Meanwhile, the workers are squeezed in the middle, impacted by excessive working hours and poor health and safety conditions, with exhaustion, overheating and malnutrition reportedly contributing to incidences of mass fainting.
While unscrupulous factory workers may be directly responsible for these issues, the report also partly blames the inability of the Cambodian government to enforce labour laws effectively – and the “enormous pressure” placed on the industry to keep costs down by international buyers.
After enumerating the problems and their claimed causes, the report then outlines potential solutions – or, in general terms, “the need for other stakeholders both to take more effective action, on their own, to improve conditions for Cambodian garment workers, and to support a set of measures to make BFC a more effective agent for achieving such progress”.
What measures? The recommendations fall into three distinct areas: the BFC's factory reports, its dealings with garment workers, and its remediation process.
The first seeks to restore the reputation for transparency which was BFC's hallmark in the programme's early years, by reforming its methods of reporting on individual factories.
Currently, reports following BFC factory inspections are only made available to the factory owners and the brands sourcing apparel from those factories.
Describing this process as “Black Box Monitoring”, the report argues that it “significantly reduces” incentives to improve conditions – and suggests that public reports should be issued instead (albeit only after owners, buyers and worker representatives have had a chance to address any issues identified in inspections).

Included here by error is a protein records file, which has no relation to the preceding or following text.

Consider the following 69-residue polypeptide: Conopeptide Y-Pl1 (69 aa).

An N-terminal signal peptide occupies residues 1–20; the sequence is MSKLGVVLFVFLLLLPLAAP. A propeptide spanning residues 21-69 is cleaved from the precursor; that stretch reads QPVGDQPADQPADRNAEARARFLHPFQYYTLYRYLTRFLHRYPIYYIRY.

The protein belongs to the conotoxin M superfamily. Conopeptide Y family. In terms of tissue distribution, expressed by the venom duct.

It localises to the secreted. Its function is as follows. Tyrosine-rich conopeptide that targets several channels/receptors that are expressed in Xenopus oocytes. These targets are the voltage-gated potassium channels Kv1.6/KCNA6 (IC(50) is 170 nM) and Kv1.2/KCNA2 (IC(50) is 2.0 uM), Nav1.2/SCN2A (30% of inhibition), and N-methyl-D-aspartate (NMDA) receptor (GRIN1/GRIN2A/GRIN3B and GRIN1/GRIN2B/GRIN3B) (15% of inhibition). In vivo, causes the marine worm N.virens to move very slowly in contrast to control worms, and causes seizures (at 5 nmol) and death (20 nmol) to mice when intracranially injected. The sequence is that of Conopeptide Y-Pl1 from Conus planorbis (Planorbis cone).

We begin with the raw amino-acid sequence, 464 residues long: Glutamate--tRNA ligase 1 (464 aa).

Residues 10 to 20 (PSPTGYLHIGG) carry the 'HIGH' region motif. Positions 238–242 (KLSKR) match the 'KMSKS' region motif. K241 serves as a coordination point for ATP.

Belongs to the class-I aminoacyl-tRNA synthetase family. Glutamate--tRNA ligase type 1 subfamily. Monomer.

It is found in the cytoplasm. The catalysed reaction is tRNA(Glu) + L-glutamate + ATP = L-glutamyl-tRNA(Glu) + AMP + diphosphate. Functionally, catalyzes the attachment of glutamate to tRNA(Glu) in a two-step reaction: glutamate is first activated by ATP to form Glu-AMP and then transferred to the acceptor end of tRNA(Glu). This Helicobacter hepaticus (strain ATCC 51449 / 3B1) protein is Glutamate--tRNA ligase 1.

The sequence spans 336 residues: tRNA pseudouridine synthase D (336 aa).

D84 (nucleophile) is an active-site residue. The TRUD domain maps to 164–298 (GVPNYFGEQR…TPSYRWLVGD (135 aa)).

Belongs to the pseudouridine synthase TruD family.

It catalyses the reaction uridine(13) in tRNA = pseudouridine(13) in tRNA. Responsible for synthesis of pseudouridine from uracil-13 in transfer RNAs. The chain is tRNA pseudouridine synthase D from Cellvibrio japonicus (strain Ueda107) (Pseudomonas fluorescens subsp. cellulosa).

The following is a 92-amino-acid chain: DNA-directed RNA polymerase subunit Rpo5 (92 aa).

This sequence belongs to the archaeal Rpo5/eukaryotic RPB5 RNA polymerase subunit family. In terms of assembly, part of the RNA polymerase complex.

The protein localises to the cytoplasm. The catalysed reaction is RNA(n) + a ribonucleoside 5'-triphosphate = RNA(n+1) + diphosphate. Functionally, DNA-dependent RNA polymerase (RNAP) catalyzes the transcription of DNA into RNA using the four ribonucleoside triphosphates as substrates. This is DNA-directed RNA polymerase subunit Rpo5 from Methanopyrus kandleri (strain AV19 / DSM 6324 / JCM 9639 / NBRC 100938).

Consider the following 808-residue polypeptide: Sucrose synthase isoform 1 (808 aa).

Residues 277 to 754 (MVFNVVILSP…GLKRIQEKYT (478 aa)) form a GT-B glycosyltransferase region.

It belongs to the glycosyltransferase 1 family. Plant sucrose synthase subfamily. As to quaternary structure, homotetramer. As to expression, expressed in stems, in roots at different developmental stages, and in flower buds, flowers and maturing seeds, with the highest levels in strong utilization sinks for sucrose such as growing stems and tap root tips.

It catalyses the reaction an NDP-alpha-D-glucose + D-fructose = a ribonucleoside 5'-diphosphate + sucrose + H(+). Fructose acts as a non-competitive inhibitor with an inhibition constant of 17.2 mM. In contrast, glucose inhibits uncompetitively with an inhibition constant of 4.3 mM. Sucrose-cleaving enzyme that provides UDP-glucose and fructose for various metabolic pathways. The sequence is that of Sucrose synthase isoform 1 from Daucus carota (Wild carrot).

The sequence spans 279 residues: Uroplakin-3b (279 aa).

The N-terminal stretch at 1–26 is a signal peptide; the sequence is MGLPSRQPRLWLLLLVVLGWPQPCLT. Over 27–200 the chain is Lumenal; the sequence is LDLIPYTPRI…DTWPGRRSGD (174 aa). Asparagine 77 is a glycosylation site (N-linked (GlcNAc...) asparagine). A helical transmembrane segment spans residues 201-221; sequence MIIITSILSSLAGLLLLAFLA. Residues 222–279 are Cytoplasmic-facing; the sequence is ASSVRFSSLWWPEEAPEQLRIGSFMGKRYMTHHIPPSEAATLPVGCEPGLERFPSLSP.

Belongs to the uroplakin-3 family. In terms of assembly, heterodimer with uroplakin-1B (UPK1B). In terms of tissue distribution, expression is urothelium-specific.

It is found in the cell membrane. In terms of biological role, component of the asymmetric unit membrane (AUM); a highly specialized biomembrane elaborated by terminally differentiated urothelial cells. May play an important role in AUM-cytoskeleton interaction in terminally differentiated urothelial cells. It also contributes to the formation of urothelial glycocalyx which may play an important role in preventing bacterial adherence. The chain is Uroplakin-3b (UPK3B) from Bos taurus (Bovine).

Secondly, the report is critical of BFC's efforts to seek input from, and address the concerns of, garment workers and their representatives.
It recommends that worker interviews are conducted off-site, thus avoiding the potential for pressure to be exerted by factory owners, and that a system is put in place to respond directly to worker concerns.
Finally, the report believes BFC needs more power to enforce remediation of labour rights violations at individual factories, suggesting that it should require both buyers and factories to submit remediation plans jointly to BFC, which should aim to achieve compliance with Cambodian labour laws and international labour standards.
“We believe that these recommendations will help BFC function more effectively in what continues to be a difficult environment for garment workers,” the report concludes.
While it clearly has most relevance for the Cambodian garment sector, this detailed investigation has resonance throughout the sector – since BFC is regarded as a “model” for programmes in other countries.
The key is to find a way to resurrect the strong reputation that BFC enjoyed in the early years after its establishment – but which was so closely connected to the economic “carrot” of the import quotas outlined in the 1999 UCTA.
As the report says: “Unless BFC and other BFC-inspired ILO Better Work programmes develop effective mechanisms to substitute for the defunct export quota-linked incentives, the BFC model risks losing its relevance both in Cambodia and globally.”